When I was younger, outside of me being sick, was this the case? Did I eat small meals many times a day and was that a contributor to my fast metabolism? Did me switching to 3 then eventually to 2 meals a day when I started working and having a social life as a teen contribute to the slowing down of my metabolism? Who knows? It’s hard for me to judge, as my dad is now thin again, I am losing weight as a result of changes in my diet to ultimately alter my entire health (diabetes and heart issues) and was my mom more prone to her fatness as a result of her dieting all the time? All of my grandparents were thin. So, if I were to look at the entire family tree, I would say the above questions would be answered by a “yes.”

    I also wonder how much environment contributes to the pluses or minuses of genetics. How much did highly processed foods becoming more prevalent in the 70′s and 80′s play a part in all of this? The nutritional value of something simple we all love, like mac and cheese, alters dramatically when you compare said food coming from a box vs. being completely home made.

    So, I guess I am in conflict when it comes to genetics. I believe it can be a factor, but doesn’t have to be. Just like any other health history my family may have, I am not just going to accept I have to be that way because my family was or was not.

    I appreciate the study info on starvation and willpower. I know, for me, when I want something, there is no stopping me until that desire is sated. If I try to substitute it, then once I finally give into the craving, I binge way more than I would’ve if I had just had a small amount when I originally started wanting.

    I really enjoyed this post. I am looking forward to the next one. :)

    • It is true that dieting leads to weight gain, very consistently, so that was likely a factor for your mother (and for most women who are fat in the US today). I’ll be posting later on about how dieting leads to weight gain. I have vowed to stop calling the dieting industry the “weight-loss” industry because it’s not. It’s more accurate to call it the “weight-cycling” industry. Weight cycling is a result of dieting and is proven to be bad for your health.

      “I also wonder how much environment contributes to the pluses or minuses of genetics.”

      Environment currently contributes about 30%. That’s what the 70% heritable number means. The differences between one person’s body shape/size and another person’s is about 70% genetic and 30% environment. I’m not sure that the highly processed foods issue has changed that much. I’ve seen some reports that the heritability of weight hasn’t changed that much in the last few decades. Now, the whole population could have changed due to environmental changes, which would leave the heritability roughly the same, but environmental factors only contribute 30% to why one person is fat and another is not.

      “I guess I am in conflict when it comes to genetics. I believe it can be a factor, but doesn’t have to be. Just like any other health history my family may have, I am not just going to accept I have to be that way because my family was or was not.”

      It’s important to separate weight from health. Weight isn’t something you’re doomed to. It’s just a body type or body size. It may be a symptom of something else that is also genetically related, like PCOS or diabetes, and you can factor your family history into your medical treatment options. But don’t fall into the thinking that your weight is something to “not accept”, because that puts you in a losing battle with your own body.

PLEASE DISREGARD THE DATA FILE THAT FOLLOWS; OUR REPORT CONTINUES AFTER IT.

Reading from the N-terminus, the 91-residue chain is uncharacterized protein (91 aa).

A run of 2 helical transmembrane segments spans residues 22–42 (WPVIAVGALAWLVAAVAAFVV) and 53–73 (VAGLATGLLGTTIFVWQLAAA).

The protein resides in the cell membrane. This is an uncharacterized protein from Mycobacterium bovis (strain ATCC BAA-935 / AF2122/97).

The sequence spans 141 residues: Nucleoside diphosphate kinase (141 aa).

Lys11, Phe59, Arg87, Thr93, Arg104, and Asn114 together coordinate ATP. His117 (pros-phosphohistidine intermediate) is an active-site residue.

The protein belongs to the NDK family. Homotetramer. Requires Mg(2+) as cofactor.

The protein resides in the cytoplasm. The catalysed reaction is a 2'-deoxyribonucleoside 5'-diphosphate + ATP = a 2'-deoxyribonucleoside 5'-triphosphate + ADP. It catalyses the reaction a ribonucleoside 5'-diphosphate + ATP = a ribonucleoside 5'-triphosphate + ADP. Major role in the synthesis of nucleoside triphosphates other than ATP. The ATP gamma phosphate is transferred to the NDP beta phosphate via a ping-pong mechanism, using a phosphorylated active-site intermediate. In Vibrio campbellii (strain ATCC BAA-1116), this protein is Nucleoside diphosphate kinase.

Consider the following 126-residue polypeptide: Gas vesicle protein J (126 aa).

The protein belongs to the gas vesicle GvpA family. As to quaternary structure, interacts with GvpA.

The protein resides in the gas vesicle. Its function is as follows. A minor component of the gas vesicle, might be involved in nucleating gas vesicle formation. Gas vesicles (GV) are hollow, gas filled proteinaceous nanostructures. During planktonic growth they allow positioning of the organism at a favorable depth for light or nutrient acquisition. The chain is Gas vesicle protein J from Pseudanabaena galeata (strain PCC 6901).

“I really enjoyed this post. I am looking forward to the next one. :)”

      Thanks! This one was research heavy and took me awhile to write. I’m not sure exactly what comes next because I’m taking a break from the research for a bit.

    • Genetics is also highly complicated and not always direct. My paternal side is thin across the board, my maternal side somewhat heavier but not what I’d really call fat. I’m the first person we know of on either side to have PCOS and I’m barely fat (BMI 31, enough to get crap from everyone but not really all that fat). I know PCOS is supposedly heritable, but I have no idea where mine came from.

      My husband’s side, however, is pretty much the genetic roulette wheel. He was thin as a child but started beefing up at puberty, and now is “morbidly obese” according to BMI. He has one sibling much heavier than him, three that are quite thin, and one that’s about average. His parents were both quite fat but have recently dieted to being significantly thinner, though 5 years hasn’t passed. Looking at his side of the family, really any body size is possible.

      Now come to our daughter, who’s only 2.5. She is VERY petite, like below the 15th percentile for weight, average for height. Thankfully my pediatrician was unconcerned about her slow weight gain, and now that she’s solidly a toddler I can see that she has a very similar build to her paternal cousins. Currently, her genes dictate that she is quite slender, but come puberty or early adulthood who knows what genes will kick in. Maybe she’ll have PCOS like me, maybe she’ll get heavy at puberty like her father, maybe she’ll stay thin like her aunts.

  2. I meant to comment on this earlier, but have been pressed for time. Kudos for writing it! It is obvious it took a lot of time and effort, and is well written!